in literature the perspective from which a story is told. the story will vary greatly depending on from whose "eyes" the events are being viewed./ There are two general divisions of point of view (fist person and third person) and many subdivisions within those [see first person subjective, first person observer, third person objective, third person omniscient, third person limited]
first person subjective
a character tells his own story using the pronoun I the story includes all the emotional, psychological and perceptual filters of the narrator.
first person observer
a character tells someone else's story as he observed it . the narrative has the quality of more detached reporting. An examle is Dr. Watson's narration of Sherlock Holmes's adventures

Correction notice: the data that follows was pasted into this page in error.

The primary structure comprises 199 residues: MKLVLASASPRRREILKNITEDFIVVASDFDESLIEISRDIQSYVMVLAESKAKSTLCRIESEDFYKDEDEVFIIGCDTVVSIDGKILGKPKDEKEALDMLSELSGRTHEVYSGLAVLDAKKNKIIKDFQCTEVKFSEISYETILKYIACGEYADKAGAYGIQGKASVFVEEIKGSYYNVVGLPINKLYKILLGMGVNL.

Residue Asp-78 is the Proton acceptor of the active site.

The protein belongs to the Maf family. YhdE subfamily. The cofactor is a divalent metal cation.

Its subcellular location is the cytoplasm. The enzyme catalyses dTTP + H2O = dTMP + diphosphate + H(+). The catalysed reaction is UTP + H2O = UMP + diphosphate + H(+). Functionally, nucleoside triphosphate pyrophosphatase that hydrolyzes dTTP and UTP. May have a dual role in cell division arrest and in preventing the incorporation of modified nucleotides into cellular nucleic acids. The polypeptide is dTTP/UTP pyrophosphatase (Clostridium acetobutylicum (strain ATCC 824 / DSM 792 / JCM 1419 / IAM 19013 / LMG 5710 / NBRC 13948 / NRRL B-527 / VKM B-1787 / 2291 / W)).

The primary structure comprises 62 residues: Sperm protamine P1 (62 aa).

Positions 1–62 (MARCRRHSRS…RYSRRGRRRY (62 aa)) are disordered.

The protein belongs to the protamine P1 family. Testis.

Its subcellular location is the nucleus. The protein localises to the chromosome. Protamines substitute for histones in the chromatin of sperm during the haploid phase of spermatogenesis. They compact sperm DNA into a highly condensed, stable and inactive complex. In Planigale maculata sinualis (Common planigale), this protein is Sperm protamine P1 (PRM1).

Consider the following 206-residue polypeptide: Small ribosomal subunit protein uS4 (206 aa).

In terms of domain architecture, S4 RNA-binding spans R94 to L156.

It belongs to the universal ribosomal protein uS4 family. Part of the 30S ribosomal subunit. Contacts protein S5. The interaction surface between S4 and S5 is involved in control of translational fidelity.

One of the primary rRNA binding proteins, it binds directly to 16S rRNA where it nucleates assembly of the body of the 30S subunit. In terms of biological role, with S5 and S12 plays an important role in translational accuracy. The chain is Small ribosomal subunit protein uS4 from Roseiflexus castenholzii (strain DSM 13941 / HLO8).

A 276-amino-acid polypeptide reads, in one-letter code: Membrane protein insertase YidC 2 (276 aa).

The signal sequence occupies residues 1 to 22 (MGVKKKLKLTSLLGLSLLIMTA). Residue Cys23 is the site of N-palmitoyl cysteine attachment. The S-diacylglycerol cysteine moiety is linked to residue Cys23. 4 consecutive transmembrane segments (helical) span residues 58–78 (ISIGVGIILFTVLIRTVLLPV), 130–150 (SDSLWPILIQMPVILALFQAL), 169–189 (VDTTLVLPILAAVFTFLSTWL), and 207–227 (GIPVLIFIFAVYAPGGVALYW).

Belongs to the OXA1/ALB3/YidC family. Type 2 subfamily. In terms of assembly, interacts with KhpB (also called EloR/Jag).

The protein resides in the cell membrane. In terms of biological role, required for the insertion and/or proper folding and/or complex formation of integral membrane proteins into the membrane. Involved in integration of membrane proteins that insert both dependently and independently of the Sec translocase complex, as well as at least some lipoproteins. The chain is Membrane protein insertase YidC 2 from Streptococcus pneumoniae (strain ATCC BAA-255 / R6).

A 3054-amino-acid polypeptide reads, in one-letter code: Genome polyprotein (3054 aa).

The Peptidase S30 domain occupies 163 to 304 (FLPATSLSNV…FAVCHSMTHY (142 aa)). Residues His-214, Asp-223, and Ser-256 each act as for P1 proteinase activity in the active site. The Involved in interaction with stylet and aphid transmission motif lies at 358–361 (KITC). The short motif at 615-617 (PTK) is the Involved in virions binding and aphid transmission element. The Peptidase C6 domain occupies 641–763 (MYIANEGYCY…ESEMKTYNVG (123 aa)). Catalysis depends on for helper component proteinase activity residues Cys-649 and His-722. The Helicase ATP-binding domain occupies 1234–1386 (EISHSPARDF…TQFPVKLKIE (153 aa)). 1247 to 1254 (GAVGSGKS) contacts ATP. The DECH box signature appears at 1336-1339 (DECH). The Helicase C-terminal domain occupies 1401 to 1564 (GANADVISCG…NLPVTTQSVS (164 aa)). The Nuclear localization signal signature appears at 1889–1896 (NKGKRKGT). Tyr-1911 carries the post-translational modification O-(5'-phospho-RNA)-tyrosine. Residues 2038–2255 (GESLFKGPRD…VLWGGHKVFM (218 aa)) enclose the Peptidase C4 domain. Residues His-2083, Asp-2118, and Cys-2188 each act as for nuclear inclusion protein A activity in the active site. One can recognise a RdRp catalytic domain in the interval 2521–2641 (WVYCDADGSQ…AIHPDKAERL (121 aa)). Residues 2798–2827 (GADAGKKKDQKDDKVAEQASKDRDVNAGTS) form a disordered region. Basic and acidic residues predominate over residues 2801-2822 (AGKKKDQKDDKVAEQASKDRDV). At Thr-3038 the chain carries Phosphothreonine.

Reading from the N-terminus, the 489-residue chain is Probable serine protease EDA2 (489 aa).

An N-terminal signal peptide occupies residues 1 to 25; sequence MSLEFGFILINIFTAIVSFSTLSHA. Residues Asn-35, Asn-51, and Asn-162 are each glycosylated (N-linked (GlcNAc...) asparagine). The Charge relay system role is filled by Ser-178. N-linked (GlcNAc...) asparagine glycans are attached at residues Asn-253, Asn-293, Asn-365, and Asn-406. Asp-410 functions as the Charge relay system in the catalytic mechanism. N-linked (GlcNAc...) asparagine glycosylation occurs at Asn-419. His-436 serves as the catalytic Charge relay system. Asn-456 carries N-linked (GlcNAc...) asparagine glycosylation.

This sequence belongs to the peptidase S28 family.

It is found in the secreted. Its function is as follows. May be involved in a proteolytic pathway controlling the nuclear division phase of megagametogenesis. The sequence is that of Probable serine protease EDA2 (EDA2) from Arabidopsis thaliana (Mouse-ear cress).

third person objective
the author relates the events using the third person pronouns 'he/she/it' the author presents the story from the outside by reporting events but not thoughts and feelings of the characters
Third person omniscient
the narrator with godlike knowledge presents the thoughts and actions of any or all the characters. this all knowing narrator can reveal what each character feels and thinks at any given moment
third person limited omniscient
the narrator presents the thoughts and feelings of only one character, presenting only the actions of all the remaining characters.
stream of consciousness
an attempt on the part of the author to reproduce the unembellished and uninterrupted flow of thoughts in the human mind with its feelings judgements associations and memories
a direct or indirect reference to something the author presumes is commonly known, such as a person, place, event, myth, literary work, or work of art. Allusions may also be historical, literary, religious, mythical, or topical